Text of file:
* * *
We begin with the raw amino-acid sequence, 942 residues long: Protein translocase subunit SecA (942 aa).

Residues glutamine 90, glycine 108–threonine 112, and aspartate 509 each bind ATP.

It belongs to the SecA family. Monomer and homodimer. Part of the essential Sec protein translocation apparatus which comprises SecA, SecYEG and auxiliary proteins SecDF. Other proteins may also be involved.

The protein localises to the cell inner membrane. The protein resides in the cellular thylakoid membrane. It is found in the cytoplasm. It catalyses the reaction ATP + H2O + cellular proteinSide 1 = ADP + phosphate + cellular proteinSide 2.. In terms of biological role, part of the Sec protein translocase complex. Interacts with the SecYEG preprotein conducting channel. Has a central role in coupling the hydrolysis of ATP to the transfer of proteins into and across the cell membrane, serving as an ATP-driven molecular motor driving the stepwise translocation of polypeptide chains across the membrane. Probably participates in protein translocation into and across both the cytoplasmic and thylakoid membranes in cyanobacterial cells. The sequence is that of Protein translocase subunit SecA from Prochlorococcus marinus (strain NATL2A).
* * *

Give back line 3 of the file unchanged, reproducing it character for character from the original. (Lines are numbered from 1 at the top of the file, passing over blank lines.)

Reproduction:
It belongs to the SecA family. Monomer and homodimer. Part of the essential Sec protein translocation apparatus which comprises SecA, SecYEG and auxiliary proteins SecDF. Other proteins may also be involved.